Gothic Revival Outbuildings of Antebellum Charleston, South Carolina

Erin Marie McNicholl, Clemson University


The Gothic Revival was a movement of picturesque architecture that is found all over the United States on buildings built in the first half of the nineteenth century. In Antebellum Charleston people tended to cling to the classical styles of architecture even when the rest of the nation and Europe were enthusiastically embracing the different picturesque styles, such as Gothic Revival and Italianate. In the United States the Gothic Revival style can be found adorning buildings of every use. One of the unique applications to be found is on kitchen buildings and carriage houses. These applications exhibit traits of an early form of the Gothic Revival with simple ornamentation and symmetrical design.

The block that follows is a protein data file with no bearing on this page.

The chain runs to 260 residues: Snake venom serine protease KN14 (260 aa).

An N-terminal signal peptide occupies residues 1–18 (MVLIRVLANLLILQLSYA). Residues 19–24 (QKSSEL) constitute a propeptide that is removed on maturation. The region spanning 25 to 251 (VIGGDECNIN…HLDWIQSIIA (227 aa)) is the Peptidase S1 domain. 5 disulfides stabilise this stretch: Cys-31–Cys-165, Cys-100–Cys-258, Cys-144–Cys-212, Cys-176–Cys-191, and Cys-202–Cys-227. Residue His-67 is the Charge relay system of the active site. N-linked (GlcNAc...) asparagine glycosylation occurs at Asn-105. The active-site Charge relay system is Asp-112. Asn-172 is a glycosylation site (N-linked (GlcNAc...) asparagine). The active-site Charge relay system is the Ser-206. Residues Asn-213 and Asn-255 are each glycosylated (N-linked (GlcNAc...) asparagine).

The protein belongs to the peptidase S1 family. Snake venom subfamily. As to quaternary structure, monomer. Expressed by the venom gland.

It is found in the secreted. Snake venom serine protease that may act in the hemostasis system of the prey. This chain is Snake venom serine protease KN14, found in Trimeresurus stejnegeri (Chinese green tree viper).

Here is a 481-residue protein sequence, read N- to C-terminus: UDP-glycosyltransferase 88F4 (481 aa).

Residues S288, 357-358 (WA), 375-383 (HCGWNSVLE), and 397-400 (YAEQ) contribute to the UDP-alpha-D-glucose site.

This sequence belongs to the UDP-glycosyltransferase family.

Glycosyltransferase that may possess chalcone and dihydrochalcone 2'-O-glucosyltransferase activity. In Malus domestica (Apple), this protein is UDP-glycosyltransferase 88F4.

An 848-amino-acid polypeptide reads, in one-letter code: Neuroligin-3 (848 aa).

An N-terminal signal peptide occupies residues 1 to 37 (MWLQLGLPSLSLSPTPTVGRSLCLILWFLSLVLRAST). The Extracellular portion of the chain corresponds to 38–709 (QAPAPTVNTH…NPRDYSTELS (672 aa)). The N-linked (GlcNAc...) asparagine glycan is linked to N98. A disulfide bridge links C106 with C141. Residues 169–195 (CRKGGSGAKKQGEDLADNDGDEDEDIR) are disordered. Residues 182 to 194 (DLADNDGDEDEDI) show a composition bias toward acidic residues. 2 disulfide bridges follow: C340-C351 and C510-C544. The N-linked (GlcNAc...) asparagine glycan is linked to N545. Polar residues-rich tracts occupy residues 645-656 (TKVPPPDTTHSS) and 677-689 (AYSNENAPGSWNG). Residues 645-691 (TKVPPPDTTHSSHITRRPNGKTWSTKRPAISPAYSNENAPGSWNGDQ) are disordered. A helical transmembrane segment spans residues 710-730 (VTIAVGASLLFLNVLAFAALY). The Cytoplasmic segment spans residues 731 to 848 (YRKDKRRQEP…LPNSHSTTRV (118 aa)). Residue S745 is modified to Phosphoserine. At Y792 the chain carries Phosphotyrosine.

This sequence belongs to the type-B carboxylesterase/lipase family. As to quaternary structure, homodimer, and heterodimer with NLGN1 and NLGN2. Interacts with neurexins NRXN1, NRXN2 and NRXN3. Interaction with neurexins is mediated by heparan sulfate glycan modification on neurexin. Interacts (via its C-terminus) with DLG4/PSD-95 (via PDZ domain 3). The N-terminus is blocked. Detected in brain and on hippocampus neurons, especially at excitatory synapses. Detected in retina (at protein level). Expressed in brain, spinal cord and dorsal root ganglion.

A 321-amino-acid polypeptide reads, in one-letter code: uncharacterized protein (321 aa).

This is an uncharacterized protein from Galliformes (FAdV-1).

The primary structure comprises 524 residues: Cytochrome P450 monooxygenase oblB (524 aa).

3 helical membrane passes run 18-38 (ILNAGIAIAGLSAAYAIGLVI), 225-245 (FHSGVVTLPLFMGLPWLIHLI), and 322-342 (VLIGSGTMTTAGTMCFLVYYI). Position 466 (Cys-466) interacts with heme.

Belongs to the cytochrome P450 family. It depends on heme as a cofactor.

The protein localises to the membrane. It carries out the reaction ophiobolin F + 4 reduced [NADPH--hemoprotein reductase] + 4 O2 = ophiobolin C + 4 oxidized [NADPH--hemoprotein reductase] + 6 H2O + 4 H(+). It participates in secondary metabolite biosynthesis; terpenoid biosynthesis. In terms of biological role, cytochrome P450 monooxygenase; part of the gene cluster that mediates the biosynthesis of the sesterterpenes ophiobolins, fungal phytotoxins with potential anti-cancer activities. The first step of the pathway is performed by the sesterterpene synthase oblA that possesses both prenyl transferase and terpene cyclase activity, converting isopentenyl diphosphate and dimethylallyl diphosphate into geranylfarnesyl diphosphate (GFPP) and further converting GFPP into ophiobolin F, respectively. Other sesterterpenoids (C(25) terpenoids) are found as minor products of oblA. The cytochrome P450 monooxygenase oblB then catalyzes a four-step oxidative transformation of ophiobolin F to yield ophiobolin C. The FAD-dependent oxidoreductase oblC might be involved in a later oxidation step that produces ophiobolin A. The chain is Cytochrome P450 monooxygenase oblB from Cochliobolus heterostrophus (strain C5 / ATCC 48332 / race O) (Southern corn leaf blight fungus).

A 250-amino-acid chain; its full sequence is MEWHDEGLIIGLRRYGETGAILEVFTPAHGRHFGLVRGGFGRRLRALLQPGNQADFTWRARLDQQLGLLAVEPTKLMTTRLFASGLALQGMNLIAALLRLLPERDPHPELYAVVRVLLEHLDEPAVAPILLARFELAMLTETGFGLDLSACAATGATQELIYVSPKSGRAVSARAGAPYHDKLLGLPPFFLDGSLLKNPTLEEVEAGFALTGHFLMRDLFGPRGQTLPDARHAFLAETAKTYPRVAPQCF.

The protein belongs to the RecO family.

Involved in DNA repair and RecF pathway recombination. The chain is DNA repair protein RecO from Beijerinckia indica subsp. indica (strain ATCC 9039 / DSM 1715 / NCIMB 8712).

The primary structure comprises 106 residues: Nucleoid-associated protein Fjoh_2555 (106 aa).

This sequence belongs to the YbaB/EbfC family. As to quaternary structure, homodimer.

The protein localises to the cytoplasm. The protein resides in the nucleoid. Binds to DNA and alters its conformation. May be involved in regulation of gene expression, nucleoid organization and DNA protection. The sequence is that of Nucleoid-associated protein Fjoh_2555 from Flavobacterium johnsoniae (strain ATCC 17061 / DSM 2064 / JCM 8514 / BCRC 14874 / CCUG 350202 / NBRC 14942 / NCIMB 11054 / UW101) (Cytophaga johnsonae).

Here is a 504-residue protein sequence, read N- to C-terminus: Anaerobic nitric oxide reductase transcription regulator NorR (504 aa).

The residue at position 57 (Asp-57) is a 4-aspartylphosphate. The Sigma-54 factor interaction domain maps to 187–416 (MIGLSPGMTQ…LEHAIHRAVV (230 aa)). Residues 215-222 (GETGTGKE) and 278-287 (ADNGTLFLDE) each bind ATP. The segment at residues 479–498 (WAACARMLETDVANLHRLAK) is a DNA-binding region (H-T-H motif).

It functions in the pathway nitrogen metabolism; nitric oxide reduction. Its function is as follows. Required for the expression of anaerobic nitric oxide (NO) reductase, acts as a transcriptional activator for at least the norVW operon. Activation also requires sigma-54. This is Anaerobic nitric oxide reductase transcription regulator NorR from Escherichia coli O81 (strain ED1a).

Many people have associated the use of Gothic Revival architecture in Charleston with slavery because of its application to small outbuildings and certain institutional buildings around the city. The conclusion of this thesis is that the gothic elements were by no means limited to buildings with uses associated with slavery but rather an expression of the architectural fashion of the time. This project documents the Gothic Revival outbuildings in the context of the Gothic Revival movement nationally, regionally, and locally. It profiles existing examples of Gothic Revival outbuildings in Charleston. There is some investigation of how the Gothic Revival was used on plantations in addition to its use in the urban setting.

Documentation drawings of the Aiken-Rhett outbuildings, Bleak Hall Plantation icehouse, and William Blacklock House carriage house are included in an effort to provide a greater understanding of the unique applications of this style.